Horizontal DNA transfer between bacteria is widespread and a major cause of antibiotic resistance. For logistic reasons, single or combined genes are shuttled between vectors such as plasmids and   bacterial chromosomes. Special elements termed integrons operate in such shuttling and are therefore vital for horizontal gene transfer. Shorter elements carrying genes, cassettes, are integrated in the integrons, or excised from them, by virtue of a recombination site, attC, positioned in the 3' end of each unit. It is a remarkable and   possibly restricting elementary feature of attC that it must be single-stranded while the partner target site, attI, may be double-stranded. The integron integrases belong to the tyrosine recombinase family, and this work reports mutations of the integrase IntI1 from transposon Tn21, chosen within a well-conserved region characteristic of the integron integrases. The mutated proteins were  tested for binding to a bottom strand of an attC substrate, by using an electrophoresis mobility shift assay. To aid in interpreting the   results, a homology model was constructed on the basis of the crystal structure of integron integrase VchIntIA from Vibrio cholerae bound to its cognate attC substrate VCRbs. The local stability and hydrogen bonding network of key domains of the modeled structure were further examined using molecular dynamics simulations. The homology model allowed us to interpret the roles of several amino acid residues, four of which were clearly binding assay responsive upon mutagenesis. Notably, we also observed features indicating that IntI1 may be more prone to base-specific contacts with VCRbs than VchIntIA.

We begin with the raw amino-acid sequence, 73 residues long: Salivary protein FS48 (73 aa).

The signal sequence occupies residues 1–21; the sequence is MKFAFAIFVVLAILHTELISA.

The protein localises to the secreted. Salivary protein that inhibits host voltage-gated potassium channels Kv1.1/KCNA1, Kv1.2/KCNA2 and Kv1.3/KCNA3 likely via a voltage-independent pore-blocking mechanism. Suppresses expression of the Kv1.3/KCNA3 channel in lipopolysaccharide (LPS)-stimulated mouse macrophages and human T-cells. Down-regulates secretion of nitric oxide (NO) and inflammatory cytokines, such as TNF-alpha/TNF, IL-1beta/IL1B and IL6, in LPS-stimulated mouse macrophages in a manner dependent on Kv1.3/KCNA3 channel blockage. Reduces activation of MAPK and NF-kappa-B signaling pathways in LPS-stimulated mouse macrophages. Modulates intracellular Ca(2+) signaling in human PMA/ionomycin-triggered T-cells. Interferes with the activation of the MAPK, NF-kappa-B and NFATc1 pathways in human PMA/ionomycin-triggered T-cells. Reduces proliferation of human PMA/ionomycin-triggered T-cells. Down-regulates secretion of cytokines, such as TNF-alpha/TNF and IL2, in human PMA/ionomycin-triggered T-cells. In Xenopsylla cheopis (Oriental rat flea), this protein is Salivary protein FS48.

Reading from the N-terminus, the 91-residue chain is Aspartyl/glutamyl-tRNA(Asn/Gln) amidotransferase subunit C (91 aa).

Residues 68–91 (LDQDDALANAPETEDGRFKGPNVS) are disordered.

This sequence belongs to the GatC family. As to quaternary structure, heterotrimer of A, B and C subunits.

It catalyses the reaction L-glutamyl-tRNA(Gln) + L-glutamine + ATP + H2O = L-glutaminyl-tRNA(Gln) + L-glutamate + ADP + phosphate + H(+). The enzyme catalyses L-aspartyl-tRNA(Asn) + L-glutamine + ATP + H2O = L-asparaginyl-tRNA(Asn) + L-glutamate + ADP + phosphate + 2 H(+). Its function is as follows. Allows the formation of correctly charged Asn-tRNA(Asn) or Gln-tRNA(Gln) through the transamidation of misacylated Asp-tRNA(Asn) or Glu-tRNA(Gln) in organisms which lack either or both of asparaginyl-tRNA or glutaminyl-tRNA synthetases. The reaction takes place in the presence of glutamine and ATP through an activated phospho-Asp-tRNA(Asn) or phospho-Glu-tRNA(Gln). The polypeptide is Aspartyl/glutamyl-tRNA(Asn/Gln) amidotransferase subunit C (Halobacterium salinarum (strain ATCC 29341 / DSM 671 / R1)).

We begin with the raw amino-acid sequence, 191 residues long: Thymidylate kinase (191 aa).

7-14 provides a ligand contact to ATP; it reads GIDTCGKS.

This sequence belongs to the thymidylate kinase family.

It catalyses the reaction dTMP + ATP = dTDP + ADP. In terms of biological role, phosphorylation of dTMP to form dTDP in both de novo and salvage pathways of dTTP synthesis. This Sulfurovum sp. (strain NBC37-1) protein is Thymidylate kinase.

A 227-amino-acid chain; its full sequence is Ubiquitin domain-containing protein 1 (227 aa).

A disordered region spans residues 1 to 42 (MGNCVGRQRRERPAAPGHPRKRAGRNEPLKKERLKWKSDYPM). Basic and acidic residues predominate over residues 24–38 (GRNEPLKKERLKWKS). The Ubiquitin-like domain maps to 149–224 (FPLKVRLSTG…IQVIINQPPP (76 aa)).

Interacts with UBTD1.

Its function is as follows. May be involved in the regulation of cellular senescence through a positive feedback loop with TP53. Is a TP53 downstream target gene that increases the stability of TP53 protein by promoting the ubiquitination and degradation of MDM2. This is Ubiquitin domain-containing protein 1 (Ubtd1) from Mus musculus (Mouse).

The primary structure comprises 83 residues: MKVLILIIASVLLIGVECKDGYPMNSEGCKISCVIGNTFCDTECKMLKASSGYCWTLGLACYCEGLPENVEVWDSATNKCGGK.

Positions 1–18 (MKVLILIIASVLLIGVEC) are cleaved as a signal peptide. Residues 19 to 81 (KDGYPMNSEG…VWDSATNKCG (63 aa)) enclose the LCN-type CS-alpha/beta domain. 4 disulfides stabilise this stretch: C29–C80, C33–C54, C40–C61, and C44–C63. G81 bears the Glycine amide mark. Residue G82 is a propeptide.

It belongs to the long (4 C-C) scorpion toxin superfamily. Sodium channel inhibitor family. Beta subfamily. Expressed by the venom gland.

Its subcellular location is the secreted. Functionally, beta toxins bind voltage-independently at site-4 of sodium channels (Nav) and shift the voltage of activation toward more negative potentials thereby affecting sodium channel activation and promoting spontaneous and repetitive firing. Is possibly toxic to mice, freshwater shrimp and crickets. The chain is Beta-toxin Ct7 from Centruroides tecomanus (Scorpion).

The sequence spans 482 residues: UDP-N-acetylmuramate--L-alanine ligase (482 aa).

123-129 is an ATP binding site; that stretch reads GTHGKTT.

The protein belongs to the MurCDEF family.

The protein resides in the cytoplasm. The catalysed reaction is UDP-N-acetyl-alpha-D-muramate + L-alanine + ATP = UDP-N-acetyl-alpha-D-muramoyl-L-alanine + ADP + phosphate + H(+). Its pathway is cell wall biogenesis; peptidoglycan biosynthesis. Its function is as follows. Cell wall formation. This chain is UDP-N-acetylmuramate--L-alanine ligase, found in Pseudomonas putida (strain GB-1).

National Category
Biological Sciences
Identifiers
urn:nbn:se:uu:diva-95309 (URN)10.1021/bi8020235 (DOI)000263697300009 ()
Available from: 2007-01-02 Created: 2007-01-02 Last updated: 2017-12-14Bibliographically approved